Animating to Sound with After Effects

a video course from Chris Meyer

Although video/film types sometimes say that “sound is half the experience, sound and music are often an afterthought in After Effects. Music industry people who crossed over provide exceptions, like Chris and Trish Meyer of Crish Design, who have provided guidance on audio matters in After Effects since the days of InterActivity magazine.

Chris, who was involved in the development of the MIDI spec (see the Sonikmatter interview), posted many audio-related articles on PVC, like The Magic Tempos: The best musical tempos to edit and animate to, and CMG Hidden Gems Working With Audio and Audio Effects.

MIDI in After Effects? Check out the OM_MIDI script from Onimo & David Van Brink.

But now, Chris is bringing it all together in an updated and comprehensive tutorial series on Lynda.com:

“I’ve recently distilled years of experience creating visuals to sound into a two-and-a-half-hour video course of exercises and real-world examples, Editing and Animating to Sound in Adobe After Effects. I start with the basics of learning how to 'read' an audio waveform to spot the timing of beats in music, and then cut video, build animations, and even drive effects using the audio in your project. I also include a list of 'magic tempos' you can hand to musicians so they can create a soundtrack at a speed that makes editing and animating easier.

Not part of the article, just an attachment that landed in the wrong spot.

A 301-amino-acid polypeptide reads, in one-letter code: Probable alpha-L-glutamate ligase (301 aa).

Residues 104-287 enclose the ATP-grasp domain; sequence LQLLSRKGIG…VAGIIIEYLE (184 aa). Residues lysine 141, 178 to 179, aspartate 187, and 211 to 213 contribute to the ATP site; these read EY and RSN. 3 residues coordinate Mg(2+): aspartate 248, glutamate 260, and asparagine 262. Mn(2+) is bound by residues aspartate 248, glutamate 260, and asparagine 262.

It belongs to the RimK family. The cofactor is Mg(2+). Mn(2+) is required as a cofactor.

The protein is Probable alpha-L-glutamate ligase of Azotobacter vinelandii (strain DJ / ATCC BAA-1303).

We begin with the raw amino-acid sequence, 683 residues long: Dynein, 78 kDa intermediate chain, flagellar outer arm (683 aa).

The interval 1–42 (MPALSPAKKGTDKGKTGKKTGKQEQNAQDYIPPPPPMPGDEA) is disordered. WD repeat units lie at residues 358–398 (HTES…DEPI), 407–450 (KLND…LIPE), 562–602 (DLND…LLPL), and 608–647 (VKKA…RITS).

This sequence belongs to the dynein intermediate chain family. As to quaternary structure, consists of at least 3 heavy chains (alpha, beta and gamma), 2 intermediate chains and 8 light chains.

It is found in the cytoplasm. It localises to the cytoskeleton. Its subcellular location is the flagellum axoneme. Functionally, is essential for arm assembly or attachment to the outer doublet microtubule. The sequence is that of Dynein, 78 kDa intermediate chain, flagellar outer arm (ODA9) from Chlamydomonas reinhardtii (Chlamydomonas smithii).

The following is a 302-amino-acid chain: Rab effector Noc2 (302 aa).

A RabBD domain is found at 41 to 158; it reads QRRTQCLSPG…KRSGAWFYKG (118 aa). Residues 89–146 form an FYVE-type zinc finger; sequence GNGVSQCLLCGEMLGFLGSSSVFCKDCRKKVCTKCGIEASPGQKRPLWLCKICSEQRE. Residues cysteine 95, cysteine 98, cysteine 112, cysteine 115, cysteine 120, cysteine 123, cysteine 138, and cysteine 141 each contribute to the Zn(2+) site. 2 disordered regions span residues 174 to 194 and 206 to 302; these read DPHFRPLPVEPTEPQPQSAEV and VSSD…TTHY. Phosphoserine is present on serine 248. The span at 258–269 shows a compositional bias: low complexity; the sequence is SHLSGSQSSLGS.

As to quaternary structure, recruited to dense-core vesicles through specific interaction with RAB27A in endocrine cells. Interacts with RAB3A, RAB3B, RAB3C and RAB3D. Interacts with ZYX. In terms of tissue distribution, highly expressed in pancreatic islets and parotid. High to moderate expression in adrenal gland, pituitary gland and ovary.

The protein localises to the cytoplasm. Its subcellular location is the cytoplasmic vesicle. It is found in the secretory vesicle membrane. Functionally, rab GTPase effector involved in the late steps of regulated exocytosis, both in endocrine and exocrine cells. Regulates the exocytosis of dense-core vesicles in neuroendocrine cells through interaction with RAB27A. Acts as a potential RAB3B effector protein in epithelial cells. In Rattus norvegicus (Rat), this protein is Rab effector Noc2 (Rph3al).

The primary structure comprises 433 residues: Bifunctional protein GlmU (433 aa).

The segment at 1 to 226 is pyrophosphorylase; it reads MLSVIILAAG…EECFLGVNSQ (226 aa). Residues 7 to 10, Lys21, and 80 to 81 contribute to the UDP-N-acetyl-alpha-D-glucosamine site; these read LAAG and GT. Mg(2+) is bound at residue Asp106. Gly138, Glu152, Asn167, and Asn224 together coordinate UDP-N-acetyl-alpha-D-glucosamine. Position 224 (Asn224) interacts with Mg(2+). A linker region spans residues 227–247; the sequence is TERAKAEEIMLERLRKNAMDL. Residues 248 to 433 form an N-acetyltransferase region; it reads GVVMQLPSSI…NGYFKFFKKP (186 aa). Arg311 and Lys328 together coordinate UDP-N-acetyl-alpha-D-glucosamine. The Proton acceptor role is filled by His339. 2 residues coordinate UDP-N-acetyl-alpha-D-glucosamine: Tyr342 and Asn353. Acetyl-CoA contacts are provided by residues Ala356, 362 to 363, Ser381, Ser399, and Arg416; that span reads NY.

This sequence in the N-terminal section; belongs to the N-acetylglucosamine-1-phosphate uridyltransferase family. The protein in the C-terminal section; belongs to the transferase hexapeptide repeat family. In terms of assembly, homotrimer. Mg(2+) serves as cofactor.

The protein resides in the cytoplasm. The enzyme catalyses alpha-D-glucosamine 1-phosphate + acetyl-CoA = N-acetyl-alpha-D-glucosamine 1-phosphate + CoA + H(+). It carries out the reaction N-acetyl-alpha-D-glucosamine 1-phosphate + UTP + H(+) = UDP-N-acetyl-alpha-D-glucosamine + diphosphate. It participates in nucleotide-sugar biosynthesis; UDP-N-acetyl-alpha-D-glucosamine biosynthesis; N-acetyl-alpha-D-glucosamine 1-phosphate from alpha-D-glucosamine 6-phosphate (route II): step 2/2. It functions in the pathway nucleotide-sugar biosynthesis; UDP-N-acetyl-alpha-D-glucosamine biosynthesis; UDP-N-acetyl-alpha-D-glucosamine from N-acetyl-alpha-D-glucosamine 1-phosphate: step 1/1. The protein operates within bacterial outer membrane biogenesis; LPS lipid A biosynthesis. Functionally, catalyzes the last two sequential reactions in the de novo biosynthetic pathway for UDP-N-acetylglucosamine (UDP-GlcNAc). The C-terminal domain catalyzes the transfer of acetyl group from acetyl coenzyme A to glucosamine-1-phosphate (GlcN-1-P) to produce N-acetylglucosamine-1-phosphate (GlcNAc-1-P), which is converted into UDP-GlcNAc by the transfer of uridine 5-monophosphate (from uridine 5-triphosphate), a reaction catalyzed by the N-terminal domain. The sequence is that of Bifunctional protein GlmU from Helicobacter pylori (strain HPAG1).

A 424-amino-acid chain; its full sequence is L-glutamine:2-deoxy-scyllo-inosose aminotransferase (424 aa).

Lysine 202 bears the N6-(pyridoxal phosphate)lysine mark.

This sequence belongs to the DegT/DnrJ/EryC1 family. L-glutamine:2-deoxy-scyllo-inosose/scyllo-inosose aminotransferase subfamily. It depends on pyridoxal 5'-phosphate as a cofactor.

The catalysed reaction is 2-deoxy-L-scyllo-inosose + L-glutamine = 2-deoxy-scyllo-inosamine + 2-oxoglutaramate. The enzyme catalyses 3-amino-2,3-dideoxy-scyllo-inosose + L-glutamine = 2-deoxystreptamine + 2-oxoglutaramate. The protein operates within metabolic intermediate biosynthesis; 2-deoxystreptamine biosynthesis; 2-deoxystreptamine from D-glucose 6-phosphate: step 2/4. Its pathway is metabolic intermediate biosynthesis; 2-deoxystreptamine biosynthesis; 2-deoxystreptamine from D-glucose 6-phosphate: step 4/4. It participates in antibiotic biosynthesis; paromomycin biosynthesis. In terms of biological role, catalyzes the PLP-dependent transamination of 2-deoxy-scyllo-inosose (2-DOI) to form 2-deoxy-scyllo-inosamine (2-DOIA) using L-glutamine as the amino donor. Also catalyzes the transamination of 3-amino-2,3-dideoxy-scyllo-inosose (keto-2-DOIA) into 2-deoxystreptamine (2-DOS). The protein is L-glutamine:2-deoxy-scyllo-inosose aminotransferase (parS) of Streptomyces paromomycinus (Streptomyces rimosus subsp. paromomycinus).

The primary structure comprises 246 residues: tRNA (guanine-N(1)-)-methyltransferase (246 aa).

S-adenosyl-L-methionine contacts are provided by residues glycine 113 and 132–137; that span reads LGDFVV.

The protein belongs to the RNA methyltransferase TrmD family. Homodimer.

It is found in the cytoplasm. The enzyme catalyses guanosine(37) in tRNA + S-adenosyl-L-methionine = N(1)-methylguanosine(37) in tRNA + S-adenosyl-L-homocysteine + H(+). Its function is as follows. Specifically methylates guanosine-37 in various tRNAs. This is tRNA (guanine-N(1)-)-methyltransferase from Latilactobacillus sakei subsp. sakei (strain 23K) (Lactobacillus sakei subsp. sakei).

One of the biggest advantages of syncing your visuals to sound is that it helps cure any 'blank timeline' phobia at the start of the project; where you’re wondering what to do, and when. I start by placing timeline markers to note when beats or longer divisions of music start, and where spoken phrases or instrumental parts start or stop. This provides you with an initial timing template to decide when your edits or animation events should occur. Additionally, the dynamics of music or speech—when it gets louder or softer—help develop the longer arcs of how graphics and animations build, and when to cut to the next scene.”

The brand new Prolost Stereo Levels for After Effects is a free custom effect preset that gives you one slider to control audio volume. Awhile back in After Effects Apprentice Free Video: Managing Audio Levels, Chris Meyer explained that he uses the Stereo Mixer effect (L/R sliders) to keyframe audio in AE, since AE audio levels work in decibels not percentages.

The new course will also benefit video editors and 3D animators, since the fundamental concepts and how those drive the decision-making process of a project are the same. Here's sample video from the course:

Another recent course at Lynda.com is Mograph Techniques: Animating to Music with Ian Robinson, which “shows how to create a bumper graphic and an identity spot that are animated to music, and transition the tools and techniques to your own projects.” Mr. Robonson uses Trapcode Sound Keys and the Sound Effector CINEMA 4D.
If you can't see the video, click the links to Lynda.com, or use a browser other than Firefox!

Twitter: @aerich

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Rich Young is a long-time After Effects user from the San Francisco Bay Area. His After Effects and Premiere Pro round-ups provide viewers with an easy-to-digest summary of developments. He also supplies info and links…